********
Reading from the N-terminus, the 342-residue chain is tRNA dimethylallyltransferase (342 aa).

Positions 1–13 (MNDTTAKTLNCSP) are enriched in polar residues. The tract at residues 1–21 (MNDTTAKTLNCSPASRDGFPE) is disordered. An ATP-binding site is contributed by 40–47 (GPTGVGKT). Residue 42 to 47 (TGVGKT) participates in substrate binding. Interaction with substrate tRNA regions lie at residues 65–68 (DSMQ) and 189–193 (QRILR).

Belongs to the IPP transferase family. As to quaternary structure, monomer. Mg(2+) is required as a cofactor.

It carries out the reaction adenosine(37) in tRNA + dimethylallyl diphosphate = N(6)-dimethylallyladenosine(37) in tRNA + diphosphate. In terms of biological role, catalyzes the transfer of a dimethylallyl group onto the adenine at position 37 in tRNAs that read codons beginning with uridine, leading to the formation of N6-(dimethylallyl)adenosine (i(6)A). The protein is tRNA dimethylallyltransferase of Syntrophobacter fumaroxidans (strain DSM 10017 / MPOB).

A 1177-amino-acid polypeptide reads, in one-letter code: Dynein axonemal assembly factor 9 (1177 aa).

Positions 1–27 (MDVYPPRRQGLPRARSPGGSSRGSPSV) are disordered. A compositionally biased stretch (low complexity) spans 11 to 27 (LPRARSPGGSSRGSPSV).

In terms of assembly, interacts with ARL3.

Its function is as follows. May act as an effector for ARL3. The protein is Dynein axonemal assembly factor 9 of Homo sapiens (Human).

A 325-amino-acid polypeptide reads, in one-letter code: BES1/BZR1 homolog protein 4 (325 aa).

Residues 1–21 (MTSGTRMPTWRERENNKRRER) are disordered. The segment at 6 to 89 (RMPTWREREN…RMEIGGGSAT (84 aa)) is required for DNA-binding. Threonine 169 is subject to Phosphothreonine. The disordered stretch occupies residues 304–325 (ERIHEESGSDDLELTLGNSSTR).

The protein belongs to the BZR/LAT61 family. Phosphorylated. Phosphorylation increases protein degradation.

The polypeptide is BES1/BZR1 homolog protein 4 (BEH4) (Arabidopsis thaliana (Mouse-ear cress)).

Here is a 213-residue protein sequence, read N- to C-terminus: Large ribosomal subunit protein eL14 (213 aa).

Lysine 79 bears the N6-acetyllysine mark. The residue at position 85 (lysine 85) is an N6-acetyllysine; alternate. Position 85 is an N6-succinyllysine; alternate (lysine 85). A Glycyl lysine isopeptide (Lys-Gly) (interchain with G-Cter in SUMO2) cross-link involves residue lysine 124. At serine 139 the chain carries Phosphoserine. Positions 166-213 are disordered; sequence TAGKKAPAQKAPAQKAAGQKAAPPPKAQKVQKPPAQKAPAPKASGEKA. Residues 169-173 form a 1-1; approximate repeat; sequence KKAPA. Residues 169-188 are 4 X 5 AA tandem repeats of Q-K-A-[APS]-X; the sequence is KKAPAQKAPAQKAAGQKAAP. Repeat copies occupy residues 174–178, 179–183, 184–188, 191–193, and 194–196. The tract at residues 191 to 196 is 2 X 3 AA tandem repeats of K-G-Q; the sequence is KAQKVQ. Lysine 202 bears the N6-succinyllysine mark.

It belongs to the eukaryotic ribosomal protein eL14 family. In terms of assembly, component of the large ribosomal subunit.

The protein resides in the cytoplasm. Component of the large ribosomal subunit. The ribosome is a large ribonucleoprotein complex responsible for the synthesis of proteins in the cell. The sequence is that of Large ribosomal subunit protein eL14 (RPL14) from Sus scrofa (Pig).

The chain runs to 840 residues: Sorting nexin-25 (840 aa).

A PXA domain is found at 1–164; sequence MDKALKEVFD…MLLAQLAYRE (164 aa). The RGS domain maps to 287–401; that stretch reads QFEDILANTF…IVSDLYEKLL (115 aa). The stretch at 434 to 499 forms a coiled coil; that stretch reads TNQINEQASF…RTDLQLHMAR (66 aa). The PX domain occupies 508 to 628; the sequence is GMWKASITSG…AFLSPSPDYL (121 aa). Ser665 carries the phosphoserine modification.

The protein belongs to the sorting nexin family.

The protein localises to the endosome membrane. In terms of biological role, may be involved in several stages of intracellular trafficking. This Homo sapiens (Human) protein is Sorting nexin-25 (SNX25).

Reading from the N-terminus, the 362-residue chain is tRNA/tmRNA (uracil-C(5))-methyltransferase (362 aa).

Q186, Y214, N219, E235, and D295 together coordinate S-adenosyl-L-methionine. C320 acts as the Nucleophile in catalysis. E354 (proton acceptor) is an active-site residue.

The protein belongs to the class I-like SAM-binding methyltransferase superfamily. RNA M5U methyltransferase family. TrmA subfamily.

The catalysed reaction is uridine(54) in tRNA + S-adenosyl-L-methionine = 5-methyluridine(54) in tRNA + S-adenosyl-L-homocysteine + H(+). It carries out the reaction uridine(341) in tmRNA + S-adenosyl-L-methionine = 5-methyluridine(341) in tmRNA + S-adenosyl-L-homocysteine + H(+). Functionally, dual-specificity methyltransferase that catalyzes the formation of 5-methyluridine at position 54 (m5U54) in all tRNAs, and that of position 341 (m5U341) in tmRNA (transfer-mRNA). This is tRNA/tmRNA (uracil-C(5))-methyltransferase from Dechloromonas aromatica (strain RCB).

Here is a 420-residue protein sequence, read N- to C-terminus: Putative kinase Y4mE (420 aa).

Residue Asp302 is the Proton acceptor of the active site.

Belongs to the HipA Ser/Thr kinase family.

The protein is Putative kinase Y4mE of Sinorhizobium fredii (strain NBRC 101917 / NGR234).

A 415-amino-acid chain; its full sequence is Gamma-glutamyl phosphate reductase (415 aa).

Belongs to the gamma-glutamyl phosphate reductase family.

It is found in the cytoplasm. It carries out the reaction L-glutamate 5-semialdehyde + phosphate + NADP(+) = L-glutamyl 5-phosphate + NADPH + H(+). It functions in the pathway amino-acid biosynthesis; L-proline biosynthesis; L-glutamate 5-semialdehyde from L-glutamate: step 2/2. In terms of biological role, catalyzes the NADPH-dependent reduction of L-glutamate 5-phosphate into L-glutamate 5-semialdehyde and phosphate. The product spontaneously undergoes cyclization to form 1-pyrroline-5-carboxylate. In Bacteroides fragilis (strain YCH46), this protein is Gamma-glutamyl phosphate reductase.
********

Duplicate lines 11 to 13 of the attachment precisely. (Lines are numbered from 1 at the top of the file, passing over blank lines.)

The protein belongs to the BZR/LAT61 family. Phosphorylated. Phosphorylation increases protein degradation.

The polypeptide is BES1/BZR1 homolog protein 4 (BEH4) (Arabidopsis thaliana (Mouse-ear cress)).

Here is a 213-residue protein sequence, read N- to C-terminus: Large ribosomal subunit protein eL14 (213 aa).